Stuffing of choice (recipes follow)

Preheat oven to 325F (165C). To begin, remove the top of the squash, jack-o-lantern style, so that you can scoop out the seeds and pulp. Replace the top and lightly oil the outer skin. Place in a baking dish with about ½ inch of water. Bake, uncovered, about 25 minutes. Remove from oven and allow to cool while preparing the stuffing.

To stuff squash, pack stuffing firmly into the opening, until fully stuffed. Replace the squash top and place in a baking dish with a small amount of water. Increase oven temperature to 350F (175C). Cover squash with a foil tent and bake until squash pierces easily with a fork and filling is hot. The exact baking time will vary, depending on the size of the squash, anywhere from 1 to 3 hours.



1 large whole grain sourdough loaf, crusts removed and cubed

1 tablespoon extra virgin olive oil

1 clove fresh garlic, minced

1 medium onion, diced

2 cups diced celery         

1 cup button mushrooms, brushed clean and diced

1 cup tempeh cubes, pan-fried until golden

½ cup pine nuts, lightly pan-toasted

Sea salt

Fresh ginger juice, grate ginger and squeeze juice

¼ cup minced fresh flat-leaf parsley

Spring or filtered water

Preheat oven to 300F (150C). Arrange bread cubes on a baking sheet. Bake until bread dries slightly, about 10 minutes.

Meanwhile, heat oil in a skillet over medium heat. Add garlic and onion and cook 2 to 3 minutes. Add celery and mushrooms and cook, stirring, until tender, about 7 minutes. Combine bread cubes, vegetables, fried tempeh, pine nuts, sea salt to taste, ginger juice to taste and parsley. Slowly add enough water, while mixing, to make a soft stuffing. Allow to cool completely before using.



½ cup currants or raisins

Mirin or white wine

Spring or filtered water

1 cup pecans

Sea salt

2½ cups bulgur

1 teaspoon extra virgin olive oil

1 red onion, diced

2 to 3 celery stalks, diced

Generous pinch dried basil

2 pears (Bosc or other), halved, cored and cubed

Preheat oven to 400F (205C). Soak currants in a mixture of half mirin/wine and half water until tender, about 30 minutes. Spread pecans evenly on a baking sheet and toast them lightly in oven, about 8 minutes. Coarsely dice pecans and set aside.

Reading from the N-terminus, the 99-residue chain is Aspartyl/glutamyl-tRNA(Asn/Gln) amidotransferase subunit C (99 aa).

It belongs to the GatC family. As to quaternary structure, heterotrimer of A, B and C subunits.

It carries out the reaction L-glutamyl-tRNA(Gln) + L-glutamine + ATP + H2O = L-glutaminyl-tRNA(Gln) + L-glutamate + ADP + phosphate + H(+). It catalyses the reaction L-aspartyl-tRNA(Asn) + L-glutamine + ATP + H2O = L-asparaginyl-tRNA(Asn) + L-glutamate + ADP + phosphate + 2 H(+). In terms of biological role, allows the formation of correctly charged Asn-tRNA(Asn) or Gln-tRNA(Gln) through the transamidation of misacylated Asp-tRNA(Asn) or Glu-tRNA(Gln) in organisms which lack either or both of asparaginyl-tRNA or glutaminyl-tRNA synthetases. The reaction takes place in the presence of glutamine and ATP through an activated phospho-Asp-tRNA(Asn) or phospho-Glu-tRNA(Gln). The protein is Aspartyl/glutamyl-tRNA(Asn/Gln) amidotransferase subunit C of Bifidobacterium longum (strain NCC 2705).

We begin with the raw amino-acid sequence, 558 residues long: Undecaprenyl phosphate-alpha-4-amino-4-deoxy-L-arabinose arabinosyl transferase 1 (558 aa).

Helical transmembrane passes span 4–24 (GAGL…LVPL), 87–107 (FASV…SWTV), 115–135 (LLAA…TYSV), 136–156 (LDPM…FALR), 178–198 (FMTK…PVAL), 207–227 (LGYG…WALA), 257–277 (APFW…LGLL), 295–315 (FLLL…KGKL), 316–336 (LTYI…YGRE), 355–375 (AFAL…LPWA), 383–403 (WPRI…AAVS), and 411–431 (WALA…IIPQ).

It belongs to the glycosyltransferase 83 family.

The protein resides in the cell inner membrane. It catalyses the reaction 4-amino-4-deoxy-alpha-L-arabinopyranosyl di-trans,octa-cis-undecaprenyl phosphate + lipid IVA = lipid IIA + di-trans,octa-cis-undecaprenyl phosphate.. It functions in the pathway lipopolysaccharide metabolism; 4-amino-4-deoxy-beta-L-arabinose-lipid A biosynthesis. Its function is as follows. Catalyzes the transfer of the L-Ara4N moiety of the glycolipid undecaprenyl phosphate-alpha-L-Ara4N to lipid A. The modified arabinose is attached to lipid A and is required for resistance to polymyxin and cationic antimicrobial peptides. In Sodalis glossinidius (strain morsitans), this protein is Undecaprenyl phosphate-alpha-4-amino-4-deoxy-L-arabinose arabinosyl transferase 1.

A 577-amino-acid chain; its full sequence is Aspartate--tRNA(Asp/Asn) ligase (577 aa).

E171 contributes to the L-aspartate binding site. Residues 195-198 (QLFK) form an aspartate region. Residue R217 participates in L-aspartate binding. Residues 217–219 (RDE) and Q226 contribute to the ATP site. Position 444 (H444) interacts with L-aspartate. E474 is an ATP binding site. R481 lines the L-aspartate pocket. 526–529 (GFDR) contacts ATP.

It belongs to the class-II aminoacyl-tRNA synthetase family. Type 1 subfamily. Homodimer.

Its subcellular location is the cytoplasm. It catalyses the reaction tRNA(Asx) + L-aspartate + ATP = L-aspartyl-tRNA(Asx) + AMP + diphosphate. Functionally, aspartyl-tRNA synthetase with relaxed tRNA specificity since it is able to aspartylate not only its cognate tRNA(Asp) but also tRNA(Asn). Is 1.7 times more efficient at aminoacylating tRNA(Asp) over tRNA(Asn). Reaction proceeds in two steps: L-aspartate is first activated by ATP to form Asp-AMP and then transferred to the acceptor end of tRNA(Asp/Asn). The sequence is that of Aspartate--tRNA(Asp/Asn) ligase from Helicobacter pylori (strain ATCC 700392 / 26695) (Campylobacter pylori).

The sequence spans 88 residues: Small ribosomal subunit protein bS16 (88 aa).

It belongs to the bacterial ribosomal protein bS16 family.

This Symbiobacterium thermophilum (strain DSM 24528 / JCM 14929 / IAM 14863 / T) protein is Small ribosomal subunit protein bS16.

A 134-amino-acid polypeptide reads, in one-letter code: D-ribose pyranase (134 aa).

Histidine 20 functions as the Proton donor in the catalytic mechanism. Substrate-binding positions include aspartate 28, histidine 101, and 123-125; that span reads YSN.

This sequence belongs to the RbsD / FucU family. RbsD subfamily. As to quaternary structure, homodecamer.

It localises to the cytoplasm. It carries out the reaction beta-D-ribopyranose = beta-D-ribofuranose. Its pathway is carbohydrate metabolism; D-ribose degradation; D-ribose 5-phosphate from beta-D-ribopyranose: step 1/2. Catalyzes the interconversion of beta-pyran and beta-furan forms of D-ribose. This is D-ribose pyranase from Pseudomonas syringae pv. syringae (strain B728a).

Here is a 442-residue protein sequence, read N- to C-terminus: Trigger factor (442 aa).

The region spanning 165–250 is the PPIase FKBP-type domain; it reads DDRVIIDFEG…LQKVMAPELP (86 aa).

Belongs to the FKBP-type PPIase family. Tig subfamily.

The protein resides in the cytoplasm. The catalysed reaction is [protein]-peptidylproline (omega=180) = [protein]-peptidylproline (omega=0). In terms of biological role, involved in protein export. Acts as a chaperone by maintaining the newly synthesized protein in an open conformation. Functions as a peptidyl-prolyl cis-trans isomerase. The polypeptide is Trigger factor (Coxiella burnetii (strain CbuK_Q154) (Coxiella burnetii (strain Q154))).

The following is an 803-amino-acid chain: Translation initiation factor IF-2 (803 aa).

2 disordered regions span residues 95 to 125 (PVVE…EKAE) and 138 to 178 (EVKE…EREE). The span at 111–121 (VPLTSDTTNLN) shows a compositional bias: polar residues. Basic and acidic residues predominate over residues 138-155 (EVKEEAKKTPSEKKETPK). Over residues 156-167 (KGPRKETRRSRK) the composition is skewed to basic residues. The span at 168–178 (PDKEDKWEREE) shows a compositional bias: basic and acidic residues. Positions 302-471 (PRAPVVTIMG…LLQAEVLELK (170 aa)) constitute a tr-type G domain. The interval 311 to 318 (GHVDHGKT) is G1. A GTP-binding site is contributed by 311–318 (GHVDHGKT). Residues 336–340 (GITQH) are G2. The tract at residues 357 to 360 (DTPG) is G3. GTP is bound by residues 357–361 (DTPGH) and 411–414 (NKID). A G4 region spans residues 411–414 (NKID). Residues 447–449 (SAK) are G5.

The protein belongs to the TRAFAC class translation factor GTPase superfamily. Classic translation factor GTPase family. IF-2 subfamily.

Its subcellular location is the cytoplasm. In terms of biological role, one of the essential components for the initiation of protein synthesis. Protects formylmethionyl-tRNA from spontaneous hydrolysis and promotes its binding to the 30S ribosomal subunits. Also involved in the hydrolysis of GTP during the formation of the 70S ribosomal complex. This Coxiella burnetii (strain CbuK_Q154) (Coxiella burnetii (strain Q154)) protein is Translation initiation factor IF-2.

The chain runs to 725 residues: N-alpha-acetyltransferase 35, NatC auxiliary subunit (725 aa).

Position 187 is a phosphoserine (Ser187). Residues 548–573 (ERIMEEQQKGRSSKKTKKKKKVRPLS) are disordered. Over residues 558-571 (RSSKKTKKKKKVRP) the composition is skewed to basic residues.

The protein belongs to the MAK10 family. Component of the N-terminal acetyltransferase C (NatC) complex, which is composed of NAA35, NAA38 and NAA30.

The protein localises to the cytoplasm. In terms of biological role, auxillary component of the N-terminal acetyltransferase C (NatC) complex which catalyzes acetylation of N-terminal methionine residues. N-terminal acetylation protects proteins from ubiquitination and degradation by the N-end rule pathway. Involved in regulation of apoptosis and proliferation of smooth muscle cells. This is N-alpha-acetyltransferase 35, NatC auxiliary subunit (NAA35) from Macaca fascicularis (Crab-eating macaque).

In a medium saucepan, bring 5 cups of water to a boil with a pinch of salt. Stir in bulgur, cover and cook over low heat until all liquid has been absorbed and bulgur is tender, about 15 minutes.

While bulgur cooks, heat oil in a skillet over medium heat. Add onion and a pinch of salt and cook until translucent, 5 minutes. Add celery and a pinch of salt and cook over medium heat until tender, about 10 minutes. Add basil, stir in pears and a pinch of salt and cook 2 to 3 minutes. Transfer mixture to a large bowl and add bulgur and pecans. Drain currants and gently fold into mixture. Allow to cool completely before using.


A delicious turn on a classic autumn salad, the earthy flavor of baby lentils is the perfect complement to the crisp apples and sweet pecans.  But it isn’t just another delicious salad--the lentils give us great endurance; the apples relax us, but with just enough tart flavor to give us some sparkle--and the pecans are so packed with vitality (remember, nuts grow into trees--lots of energy)--you’ll be dancing in the streets.


½-inch piece kombu or 1 bay leaf

2/3 cup Le Puy or small black lentils, sorted and rinsed

1 1/4 cups spring or filtered water

organic soy sauce

2/3 cup Tofu Mayo

2-3 Granny Smith apples, halved, cored, diced (do not peel)--tossed in 1 teaspoon lemon juice to prevent discoloring

1 cup diced red onions, lightly blanched

2 stalks celery, diced

grated zest of 1 lemon

1/4 teaspoon nutmeg

½ cup pecan pieces, lightly toasted

To cook the lentils, place kombu/bay leaf on the bottom of a pot and top with lentils and water.  Bring to a boil, uncovered.  Reduce heat to low, cover and cook until lentils are tender, but not too soft, about 35 minutes.  Season lightly with organic soy sauce and simmer 1 minute more.  Drain and transfer to a small bowl to cool.

Prepare the tofu mayo by boiling an 8-ounce brick of tofu for minutes.  Drain and transfer to a food processor.  Add 2 tablespoons of stoneground mustard, 2 tablespoons umeboshi vinegar, 1 tablespoon brown rice syrup, a pinch of sea salt, the juice of 1 lemon and 3 tablespoons corn oil.  Puree until smooth and creamy. (You may also purchase a vegan mayo substitute in most natural foods stores.)

Prepare the salad by combining the cooked lentils with the apples, red onions, celery, lemon zest, nutmeg and pecan pieces.  Gently stir in tofu mayo until ingredients are well-coated.  Serve warm. 

COOK’S TIP: To oven-toast pecans, preheat oven to 250o and spread nuts on baking sheet.  Roast at low, stirring occasionally, until fragrant and lightly browned, about 25-30 minutes.  Pecans’ flavor is best when they are toasted slowly at a low temperature